While the frenemies Russia and Turkey already find themselves backing different sides in Syria and Libya, another emerging point of tension is Azerbaijan. Kommersant columnist Maxim Yusin in an article titled "The Situation Is Developing Dangerously" calls out Turkish President Recep Tayip Erdogan for inflaming the tension between Armenia and Azerbaijan by egging on the latter over the Nagorno-Karabakh territorial dispute. The Turkish intervention in the dispute followed by Pakistani backing for the Azeris will arouse a counter foreign mobilization, warns Yusin. Thus, what was once a frozen local conflict can become a flashpoint for an international conflict. Russia, Armenia's formal ally, will find itself between a rock and a hard place. Russia received a foretaste of the problem when members of the Armenian and Azeri diasporas fought each other in Moscow, resulting in dozens of arrests.
Yusin's column follows below: 
Turkish President Erdogan with Azerbaijan's President Ilham Aliyev (Source: Tccb.gov.tr)
"The conflict on the Armenian-Azerbaijani border not only brought the two republics of the former Soviet Union to the brink of another war, but also became a serious challenge to regional and international security, defining new and most dangerous trends in world politics.
"The most alarming thing in this conflict was that, in contrast to the previous outbreaks of tension in and around the Nagorno-Karabakh region, this time a whole group of states appeared, which from the very beginning began working for an escalation or began demonstratively and somewhat aggressively to support one of the parties.
A map of the Caucasus region including Nagorno-Karabakh (Source: Adaktusson.eu)
"First and foremost, I mean the coalition of states headed by Turkey, which unequivocally sided with Baku, promised military aid to Azerbaijanis as well as grave consequences for the Armenians. President Recep Tayyip Erdogan, instead of trying to extinguish the conflict, on the contrary, began splashing kerosene on to a blazing fire, inciting militant sentiments in Azerbaijani society. Thus, by the way, Ankara has created problems for President Ilham Aliyev, who, unlike a significant part of his compatriots, is not inclined to confrontation, but is now forced to reckon with supporters of revanche, who are becoming increasingly vocal.
"But how can they not if the 'elder brother', President Erdogan, speaks of unconditional support, if Turkish politicians call for almost direct military intervention, and there have already been reports in the media that the Turks are ready to send Syrian opposition troops to help Baku. Recently those troops proved to be effective in another hot spot - in Libya, fighting on the side of Erdogan's allies.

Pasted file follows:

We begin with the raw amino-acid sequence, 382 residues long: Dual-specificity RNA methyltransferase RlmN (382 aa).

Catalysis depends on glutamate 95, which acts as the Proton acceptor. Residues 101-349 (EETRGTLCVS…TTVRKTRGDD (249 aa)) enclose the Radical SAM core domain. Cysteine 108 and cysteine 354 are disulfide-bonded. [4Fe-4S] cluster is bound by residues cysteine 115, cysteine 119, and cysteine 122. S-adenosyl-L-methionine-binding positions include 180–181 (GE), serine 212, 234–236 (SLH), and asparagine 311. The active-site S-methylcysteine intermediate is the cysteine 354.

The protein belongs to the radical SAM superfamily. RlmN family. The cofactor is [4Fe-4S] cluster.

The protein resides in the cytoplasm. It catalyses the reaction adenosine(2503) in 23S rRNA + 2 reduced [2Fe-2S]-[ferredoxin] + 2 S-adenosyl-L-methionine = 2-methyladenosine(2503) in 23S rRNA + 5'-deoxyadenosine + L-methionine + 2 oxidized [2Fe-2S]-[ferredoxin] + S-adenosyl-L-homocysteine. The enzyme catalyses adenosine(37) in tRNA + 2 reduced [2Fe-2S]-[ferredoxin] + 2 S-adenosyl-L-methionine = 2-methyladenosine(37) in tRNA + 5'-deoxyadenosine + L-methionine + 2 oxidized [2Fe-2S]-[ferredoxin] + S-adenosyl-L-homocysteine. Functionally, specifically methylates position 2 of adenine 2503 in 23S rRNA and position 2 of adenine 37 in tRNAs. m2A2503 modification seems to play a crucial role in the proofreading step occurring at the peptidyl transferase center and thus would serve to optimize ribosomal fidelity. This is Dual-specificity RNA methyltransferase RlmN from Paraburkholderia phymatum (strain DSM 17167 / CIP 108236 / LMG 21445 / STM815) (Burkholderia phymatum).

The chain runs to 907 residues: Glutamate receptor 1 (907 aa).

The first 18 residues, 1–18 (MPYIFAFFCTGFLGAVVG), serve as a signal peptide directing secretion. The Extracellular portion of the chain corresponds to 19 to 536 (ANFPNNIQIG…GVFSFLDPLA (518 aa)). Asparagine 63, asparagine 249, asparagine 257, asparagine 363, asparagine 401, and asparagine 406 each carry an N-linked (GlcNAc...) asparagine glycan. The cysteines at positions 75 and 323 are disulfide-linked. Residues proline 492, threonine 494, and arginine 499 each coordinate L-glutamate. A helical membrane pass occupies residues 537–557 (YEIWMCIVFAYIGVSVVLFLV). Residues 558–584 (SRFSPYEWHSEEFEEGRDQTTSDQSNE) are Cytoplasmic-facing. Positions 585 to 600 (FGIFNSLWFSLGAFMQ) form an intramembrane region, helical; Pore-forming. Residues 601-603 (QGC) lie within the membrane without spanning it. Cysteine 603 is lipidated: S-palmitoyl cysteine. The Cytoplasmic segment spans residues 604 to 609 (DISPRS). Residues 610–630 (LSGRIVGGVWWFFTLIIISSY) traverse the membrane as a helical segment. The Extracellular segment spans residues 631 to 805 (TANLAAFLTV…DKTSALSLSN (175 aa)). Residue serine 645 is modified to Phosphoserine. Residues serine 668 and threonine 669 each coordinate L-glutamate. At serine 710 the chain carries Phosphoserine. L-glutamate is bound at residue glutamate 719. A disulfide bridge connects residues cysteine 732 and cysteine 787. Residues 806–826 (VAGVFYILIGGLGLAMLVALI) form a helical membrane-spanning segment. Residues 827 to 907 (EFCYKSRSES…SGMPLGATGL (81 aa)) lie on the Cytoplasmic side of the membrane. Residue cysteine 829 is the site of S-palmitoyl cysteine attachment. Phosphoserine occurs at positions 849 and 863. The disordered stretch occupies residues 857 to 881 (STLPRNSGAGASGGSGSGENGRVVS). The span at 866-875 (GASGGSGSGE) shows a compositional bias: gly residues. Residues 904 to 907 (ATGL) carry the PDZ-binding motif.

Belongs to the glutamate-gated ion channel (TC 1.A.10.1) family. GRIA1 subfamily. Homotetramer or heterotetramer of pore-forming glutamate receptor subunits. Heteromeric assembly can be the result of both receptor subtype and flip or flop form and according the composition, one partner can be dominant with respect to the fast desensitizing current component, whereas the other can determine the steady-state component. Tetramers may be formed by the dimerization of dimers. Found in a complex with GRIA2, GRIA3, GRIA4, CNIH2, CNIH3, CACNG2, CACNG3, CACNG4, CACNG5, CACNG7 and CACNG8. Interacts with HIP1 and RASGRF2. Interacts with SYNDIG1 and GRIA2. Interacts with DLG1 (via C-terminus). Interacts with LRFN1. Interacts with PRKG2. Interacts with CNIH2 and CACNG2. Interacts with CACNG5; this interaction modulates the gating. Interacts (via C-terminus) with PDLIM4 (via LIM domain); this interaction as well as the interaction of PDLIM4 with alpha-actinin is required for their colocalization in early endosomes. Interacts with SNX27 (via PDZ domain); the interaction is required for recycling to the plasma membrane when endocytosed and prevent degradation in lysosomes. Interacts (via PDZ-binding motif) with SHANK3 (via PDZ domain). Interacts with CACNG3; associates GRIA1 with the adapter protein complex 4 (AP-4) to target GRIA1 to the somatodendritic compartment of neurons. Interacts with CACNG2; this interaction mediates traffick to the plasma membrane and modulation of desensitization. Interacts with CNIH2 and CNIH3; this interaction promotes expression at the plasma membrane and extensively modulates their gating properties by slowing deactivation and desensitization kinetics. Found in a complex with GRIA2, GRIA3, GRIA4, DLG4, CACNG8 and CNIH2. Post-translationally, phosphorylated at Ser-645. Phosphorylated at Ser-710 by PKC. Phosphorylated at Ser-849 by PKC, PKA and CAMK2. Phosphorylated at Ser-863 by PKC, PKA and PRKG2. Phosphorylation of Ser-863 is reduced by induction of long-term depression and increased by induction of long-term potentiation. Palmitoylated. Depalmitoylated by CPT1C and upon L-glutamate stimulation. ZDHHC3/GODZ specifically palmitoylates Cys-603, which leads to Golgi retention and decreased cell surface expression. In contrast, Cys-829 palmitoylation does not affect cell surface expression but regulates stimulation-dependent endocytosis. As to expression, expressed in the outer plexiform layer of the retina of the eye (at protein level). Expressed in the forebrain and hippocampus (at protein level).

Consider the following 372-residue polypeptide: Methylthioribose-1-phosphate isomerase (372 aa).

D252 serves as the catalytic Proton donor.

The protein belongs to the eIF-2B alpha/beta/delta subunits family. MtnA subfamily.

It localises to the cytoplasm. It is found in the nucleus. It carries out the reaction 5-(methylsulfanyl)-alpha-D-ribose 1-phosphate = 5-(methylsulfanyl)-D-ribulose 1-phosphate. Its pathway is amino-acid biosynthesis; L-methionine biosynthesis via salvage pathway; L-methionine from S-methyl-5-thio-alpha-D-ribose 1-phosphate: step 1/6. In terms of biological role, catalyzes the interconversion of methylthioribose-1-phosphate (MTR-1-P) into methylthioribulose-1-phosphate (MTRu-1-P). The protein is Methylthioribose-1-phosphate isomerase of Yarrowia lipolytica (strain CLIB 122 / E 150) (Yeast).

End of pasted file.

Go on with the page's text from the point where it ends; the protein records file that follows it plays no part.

"Following Turkey, Pakistan, a nuclear power and a key regional player, also expressed solidarity with Baku.
"The opposing side (the so called 'Armenian lobby') is still behaving with greater restraint and does not make such unambiguous statements. But there is no doubt: as Turkey and Pakistan step up matters in the Trans Caucasus, their opponents will inevitably mobilize: Greece and Cyprus (within the European Union), India and Iran (in Asia). We also shouldn’t underestimate the Armenian diaspora in the US and in key European countries, primarily in France.
"Thus, the Armenian-Azerbaijani conflict has a risk to turn from a regional into an international one, when different powers start tugging the 'geopolitical rope', thinking at the same time not about a settlement, but about solving their own purely selfish tasks.
Armenian Prime Minister Nikol Pashinyan.
"For Russia, which bears special responsibility for everything that happens in the post-Soviet space, this is bad news. Especially as no progress has been made in recent years on a political resolution of the Karabakh problem and failing this, the South Caucasus will continue to remain a 'powder keg', living from one outbreak of confrontation to another.
"And at some point, quantity will turn into quality, the cup of mutual hatred will overflow: and Turkey's inflammatory efforts will finally bear fruit. Baku, having lost hope for the peaceful return of their lost lands (and enjoying a qualitative advantage in its armed forces), will initiate not a local, but a real war, which can have catastrophic consequences for the region.
"Therefore, for those forces that want to avoid such a scenario (I’m talking first of all, of Moscow), the latest clashes on the Armenian-Azerbaijani border should become a wake-up call and a warning: the situation is developing in a very dangerous direction."